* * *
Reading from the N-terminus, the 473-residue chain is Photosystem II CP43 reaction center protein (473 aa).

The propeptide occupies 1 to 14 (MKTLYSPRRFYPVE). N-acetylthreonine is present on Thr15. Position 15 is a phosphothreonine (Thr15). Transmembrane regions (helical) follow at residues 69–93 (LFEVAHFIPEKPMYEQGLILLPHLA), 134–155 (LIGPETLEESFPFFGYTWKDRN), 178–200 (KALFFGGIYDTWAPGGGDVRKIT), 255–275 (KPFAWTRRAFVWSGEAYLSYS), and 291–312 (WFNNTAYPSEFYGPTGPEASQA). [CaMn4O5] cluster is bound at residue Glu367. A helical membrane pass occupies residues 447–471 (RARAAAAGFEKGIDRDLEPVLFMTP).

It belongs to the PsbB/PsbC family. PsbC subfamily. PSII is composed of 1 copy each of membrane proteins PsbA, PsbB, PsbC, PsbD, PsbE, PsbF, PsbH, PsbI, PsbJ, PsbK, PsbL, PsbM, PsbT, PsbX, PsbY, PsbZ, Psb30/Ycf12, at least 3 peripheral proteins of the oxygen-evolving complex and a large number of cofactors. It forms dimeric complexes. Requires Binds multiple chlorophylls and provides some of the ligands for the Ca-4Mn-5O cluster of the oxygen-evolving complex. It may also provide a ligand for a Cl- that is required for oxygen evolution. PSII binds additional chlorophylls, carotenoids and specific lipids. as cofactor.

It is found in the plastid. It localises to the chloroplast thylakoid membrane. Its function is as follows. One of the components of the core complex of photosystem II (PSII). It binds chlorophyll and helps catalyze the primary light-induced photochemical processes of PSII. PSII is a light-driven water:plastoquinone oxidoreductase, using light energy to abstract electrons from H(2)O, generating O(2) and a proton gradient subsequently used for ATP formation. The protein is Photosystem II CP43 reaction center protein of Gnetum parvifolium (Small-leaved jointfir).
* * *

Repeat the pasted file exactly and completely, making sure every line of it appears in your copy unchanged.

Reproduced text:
Reading from the N-terminus, the 473-residue chain is Photosystem II CP43 reaction center protein (473 aa).

The propeptide occupies 1 to 14 (MKTLYSPRRFYPVE). N-acetylthreonine is present on Thr15. Position 15 is a phosphothreonine (Thr15). Transmembrane regions (helical) follow at residues 69–93 (LFEVAHFIPEKPMYEQGLILLPHLA), 134–155 (LIGPETLEESFPFFGYTWKDRN), 178–200 (KALFFGGIYDTWAPGGGDVRKIT), 255–275 (KPFAWTRRAFVWSGEAYLSYS), and 291–312 (WFNNTAYPSEFYGPTGPEASQA). [CaMn4O5] cluster is bound at residue Glu367. A helical membrane pass occupies residues 447–471 (RARAAAAGFEKGIDRDLEPVLFMTP).

It belongs to the PsbB/PsbC family. PsbC subfamily. PSII is composed of 1 copy each of membrane proteins PsbA, PsbB, PsbC, PsbD, PsbE, PsbF, PsbH, PsbI, PsbJ, PsbK, PsbL, PsbM, PsbT, PsbX, PsbY, PsbZ, Psb30/Ycf12, at least 3 peripheral proteins of the oxygen-evolving complex and a large number of cofactors. It forms dimeric complexes. Requires Binds multiple chlorophylls and provides some of the ligands for the Ca-4Mn-5O cluster of the oxygen-evolving complex. It may also provide a ligand for a Cl- that is required for oxygen evolution. PSII binds additional chlorophylls, carotenoids and specific lipids. as cofactor.

It is found in the plastid. It localises to the chloroplast thylakoid membrane. Its function is as follows. One of the components of the core complex of photosystem II (PSII). It binds chlorophyll and helps catalyze the primary light-induced photochemical processes of PSII. PSII is a light-driven water:plastoquinone oxidoreductase, using light energy to abstract electrons from H(2)O, generating O(2) and a proton gradient subsequently used for ATP formation. The protein is Photosystem II CP43 reaction center protein of Gnetum parvifolium (Small-leaved jointfir).